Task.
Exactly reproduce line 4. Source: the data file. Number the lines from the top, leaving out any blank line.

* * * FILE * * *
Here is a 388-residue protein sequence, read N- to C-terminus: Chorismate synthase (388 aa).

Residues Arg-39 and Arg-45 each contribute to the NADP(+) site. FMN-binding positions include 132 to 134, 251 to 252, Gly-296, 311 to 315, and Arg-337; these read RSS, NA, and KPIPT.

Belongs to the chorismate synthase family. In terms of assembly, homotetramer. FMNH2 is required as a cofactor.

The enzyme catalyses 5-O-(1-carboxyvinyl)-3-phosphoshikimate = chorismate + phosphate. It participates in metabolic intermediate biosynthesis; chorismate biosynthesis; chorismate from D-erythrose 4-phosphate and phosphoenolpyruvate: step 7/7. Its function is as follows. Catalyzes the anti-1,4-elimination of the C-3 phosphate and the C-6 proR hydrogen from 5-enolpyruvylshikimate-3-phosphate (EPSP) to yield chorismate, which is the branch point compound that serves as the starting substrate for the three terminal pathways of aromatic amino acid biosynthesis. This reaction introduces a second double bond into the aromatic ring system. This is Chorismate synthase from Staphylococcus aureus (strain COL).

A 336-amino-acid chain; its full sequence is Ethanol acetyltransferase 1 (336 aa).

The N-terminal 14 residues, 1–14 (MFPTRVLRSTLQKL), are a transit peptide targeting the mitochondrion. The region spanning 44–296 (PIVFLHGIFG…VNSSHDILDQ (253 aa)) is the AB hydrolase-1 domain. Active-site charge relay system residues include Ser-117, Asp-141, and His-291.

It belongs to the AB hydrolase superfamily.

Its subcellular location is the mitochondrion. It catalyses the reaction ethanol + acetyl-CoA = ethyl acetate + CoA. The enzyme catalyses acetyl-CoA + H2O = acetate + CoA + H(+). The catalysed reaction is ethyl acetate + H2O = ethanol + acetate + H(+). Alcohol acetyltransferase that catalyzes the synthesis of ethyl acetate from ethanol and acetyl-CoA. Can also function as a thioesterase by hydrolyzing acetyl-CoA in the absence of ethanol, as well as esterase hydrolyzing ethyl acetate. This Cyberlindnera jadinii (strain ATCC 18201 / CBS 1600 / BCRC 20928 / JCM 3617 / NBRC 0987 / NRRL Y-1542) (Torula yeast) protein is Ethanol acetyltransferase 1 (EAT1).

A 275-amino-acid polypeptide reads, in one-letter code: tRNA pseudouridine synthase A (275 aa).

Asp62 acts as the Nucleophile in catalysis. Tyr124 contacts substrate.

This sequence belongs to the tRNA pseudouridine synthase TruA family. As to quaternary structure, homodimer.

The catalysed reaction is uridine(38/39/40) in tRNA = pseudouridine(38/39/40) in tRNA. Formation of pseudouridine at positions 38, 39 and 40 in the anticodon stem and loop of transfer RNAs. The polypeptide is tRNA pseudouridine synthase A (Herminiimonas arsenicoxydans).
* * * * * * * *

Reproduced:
The enzyme catalyses 5-O-(1-carboxyvinyl)-3-phosphoshikimate = chorismate + phosphate. It participates in metabolic intermediate biosynthesis; chorismate biosynthesis; chorismate from D-erythrose 4-phosphate and phosphoenolpyruvate: step 7/7. Its function is as follows. Catalyzes the anti-1,4-elimination of the C-3 phosphate and the C-6 proR hydrogen from 5-enolpyruvylshikimate-3-phosphate (EPSP) to yield chorismate, which is the branch point compound that serves as the starting substrate for the three terminal pathways of aromatic amino acid biosynthesis. This reaction introduces a second double bond into the aromatic ring system. This is Chorismate synthase from Staphylococcus aureus (strain COL).